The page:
On 21 July 1894 tenders were called for the erection of an emergency ward to Kyneton Hospital, by the architect William Tonks (Miles Lewis, Australian Architectural Index). This is the brick building which was later used as an isolation ward and which is currently used as a store. On 24 January 1895 the Kyneton Guardian contained a description of the new building; “The emergency ward is situated about 55ft south of the main building. It consists of a ward 34ft x 23 ft x 13 ft wide with bathroom and closet offices connected to it by covered way 5ft wide and open at both sides. It is built on modern lines, on the pavilion system, and has all the latest improvements, &c., required by the Board of Public Health. The building, which is of red brick has faces to the door and window arches of white brick neatly tuck-pointed with black joints which relieve and add greatly to its appearance. The building stands on a solid bluestone foundation. The walls are built hollow, thereby keeping the ward cool in summer and dry in winter. The roofs are of iron over shingles, and with their large projections at the eaves and gables afford great protection from the weather, and being filled in with laths and louvres the ventilation over the ceiling is thorough. The whole area under the floors and around the building is asphalted, all ground air and moisture being thereby excluded, and the space under the floor is well ventilated. The floor of the ward is of Kaurie Pine (narrow boards), secret nailed, and polished with beeswax, which presents a pleasing appearance and renders the floor extremely smooth impervious and antiseptic. The floors of the bathroom and EC. are of cement and laid to fall towards an outlet, that can be flushed out when required. The walls inside are finished in coronato, which is a new kind of plaster similar to Keene’s cement. The ceiling is arched and all the angles are curved. The interior of the building is very plain, there being no moulding, skirting or other projections to harbor dust or vermin, germs, microbes &c. The ventilation is carried out in the most modern style by the Tobin’s system inlets, which can be regulated as required, having outlets by the ceiling, air shafts passing through the roof, with cowl on top; also wall vents, which open and shut near the ceiling. The windows likewise have four lights, which open. The bathroom is fitted with a moveable bath of porcelain enamel, which can be easily wheeled into the ward when required, with a lavatory basin in the corner having hot and cold water laid on. The building is magnificent in every respect, and has been erected at a cost of £323, Mr J Richardson of Piper’s Creek, being the contractor (The Kyneton Guardian, Jan 24 1895).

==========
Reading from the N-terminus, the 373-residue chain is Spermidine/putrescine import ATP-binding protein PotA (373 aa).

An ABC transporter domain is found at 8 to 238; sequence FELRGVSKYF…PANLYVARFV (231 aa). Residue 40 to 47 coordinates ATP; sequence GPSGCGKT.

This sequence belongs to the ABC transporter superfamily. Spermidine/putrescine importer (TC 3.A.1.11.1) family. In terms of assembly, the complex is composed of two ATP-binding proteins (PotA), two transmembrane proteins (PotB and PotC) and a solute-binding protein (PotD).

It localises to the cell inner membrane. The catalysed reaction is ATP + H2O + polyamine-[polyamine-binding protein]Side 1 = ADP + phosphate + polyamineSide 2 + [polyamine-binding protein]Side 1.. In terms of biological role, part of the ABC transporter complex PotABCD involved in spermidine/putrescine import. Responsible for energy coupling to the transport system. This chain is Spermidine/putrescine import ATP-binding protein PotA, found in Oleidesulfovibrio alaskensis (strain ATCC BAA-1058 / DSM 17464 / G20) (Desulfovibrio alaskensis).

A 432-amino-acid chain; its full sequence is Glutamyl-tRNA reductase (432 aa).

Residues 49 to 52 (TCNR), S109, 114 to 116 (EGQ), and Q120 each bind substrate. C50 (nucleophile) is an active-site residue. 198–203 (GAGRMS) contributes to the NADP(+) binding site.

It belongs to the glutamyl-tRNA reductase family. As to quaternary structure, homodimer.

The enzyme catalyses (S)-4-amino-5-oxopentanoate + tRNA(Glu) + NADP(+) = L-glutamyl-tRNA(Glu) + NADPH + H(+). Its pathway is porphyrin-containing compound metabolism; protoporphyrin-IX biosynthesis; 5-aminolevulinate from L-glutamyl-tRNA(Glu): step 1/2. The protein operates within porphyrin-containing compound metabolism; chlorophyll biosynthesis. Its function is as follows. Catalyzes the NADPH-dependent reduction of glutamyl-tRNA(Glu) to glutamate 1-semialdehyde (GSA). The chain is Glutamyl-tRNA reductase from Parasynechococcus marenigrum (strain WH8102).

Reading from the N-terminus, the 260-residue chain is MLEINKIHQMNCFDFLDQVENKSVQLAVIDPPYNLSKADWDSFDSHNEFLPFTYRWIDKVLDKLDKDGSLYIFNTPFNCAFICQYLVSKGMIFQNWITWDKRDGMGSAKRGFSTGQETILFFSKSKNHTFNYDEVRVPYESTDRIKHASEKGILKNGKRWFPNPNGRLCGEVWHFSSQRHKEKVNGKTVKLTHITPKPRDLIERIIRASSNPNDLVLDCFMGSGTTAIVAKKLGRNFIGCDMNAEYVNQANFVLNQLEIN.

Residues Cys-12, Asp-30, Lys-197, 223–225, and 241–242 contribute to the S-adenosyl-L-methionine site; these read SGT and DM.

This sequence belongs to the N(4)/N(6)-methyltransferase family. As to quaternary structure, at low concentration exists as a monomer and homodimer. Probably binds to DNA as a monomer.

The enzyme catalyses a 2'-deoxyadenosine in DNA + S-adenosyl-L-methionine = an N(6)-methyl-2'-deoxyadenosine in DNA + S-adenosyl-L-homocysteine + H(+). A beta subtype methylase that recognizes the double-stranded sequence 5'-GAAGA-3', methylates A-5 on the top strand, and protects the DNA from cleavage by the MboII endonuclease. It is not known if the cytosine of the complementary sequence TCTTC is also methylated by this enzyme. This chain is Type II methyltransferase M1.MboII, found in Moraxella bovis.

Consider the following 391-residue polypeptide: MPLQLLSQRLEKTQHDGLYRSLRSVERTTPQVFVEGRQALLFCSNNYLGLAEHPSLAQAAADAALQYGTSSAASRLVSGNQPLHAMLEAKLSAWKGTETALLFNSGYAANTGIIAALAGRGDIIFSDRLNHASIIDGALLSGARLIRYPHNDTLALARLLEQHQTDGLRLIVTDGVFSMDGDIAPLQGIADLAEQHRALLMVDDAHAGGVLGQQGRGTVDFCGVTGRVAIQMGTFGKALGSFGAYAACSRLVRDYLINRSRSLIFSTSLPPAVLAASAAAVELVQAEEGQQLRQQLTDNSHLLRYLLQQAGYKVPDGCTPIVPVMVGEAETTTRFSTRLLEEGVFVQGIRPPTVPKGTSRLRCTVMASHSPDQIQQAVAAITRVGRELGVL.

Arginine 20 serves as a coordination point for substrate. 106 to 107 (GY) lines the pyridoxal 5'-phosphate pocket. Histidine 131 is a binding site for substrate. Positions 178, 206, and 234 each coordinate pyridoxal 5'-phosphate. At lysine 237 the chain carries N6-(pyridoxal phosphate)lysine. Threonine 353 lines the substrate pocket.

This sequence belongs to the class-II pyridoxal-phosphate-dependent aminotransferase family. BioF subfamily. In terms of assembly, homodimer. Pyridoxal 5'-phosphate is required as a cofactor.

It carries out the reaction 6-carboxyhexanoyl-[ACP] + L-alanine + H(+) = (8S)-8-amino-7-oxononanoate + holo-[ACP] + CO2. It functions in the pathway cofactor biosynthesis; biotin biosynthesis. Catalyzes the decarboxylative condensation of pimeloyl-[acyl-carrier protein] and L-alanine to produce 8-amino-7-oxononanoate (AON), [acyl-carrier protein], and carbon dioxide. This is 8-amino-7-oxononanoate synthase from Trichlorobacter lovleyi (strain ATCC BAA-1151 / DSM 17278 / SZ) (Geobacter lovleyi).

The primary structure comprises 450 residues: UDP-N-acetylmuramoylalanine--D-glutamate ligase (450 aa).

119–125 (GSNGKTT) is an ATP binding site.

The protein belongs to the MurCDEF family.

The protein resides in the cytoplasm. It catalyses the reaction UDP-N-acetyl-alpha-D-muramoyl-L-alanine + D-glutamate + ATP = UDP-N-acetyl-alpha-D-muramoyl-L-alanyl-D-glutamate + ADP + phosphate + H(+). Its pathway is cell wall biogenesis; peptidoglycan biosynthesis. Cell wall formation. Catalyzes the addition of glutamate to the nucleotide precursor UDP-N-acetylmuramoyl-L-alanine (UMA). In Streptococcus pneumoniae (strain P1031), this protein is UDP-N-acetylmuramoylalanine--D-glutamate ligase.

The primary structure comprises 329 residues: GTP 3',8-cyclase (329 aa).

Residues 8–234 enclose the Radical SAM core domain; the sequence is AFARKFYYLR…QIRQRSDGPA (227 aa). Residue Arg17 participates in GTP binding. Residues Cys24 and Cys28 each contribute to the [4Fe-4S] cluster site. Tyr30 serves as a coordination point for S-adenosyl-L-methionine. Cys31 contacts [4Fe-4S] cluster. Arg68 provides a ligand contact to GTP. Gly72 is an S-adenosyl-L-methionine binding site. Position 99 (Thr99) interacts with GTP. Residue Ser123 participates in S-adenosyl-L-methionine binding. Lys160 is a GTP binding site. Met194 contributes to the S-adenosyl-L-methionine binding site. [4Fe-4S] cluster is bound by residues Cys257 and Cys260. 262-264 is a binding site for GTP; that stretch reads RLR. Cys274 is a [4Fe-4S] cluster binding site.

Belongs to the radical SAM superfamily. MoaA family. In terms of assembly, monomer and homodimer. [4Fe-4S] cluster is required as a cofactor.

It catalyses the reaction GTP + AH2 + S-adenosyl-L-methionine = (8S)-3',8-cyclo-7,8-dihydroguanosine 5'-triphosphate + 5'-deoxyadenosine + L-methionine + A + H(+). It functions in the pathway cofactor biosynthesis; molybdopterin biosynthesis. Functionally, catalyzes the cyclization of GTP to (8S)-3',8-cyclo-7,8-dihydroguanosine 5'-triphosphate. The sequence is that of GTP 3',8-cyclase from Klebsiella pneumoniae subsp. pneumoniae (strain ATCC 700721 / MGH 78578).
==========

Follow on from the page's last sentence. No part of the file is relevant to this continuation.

At the same time renovations were carried out, with the whole of the interior and exterior of the main hospital buildings being thoroughly cleaned, repaired and renovated. The whole of the inside, which was chiefly distempered was painted in oil colours and decorated. The skirtings, which were wood, were replaced by cement, and the whole of the flooring was replaced with kauri pine. The kitchen, which was formerly in the main building was moved to a new extension of the laundry and connected to the main building via a covered way. The old kitchen was converted to a dining room. The contractor for the painting, decorating and renovating of the hospital was Mr. George White of Kyneton. In addition to the above improvements, the main entrance to the hospital and a courtyard at the rear were asphalted. The operating room. like the rest of the hospital was also re-decorated (The Kyneton Guardian, Jan 24 1895).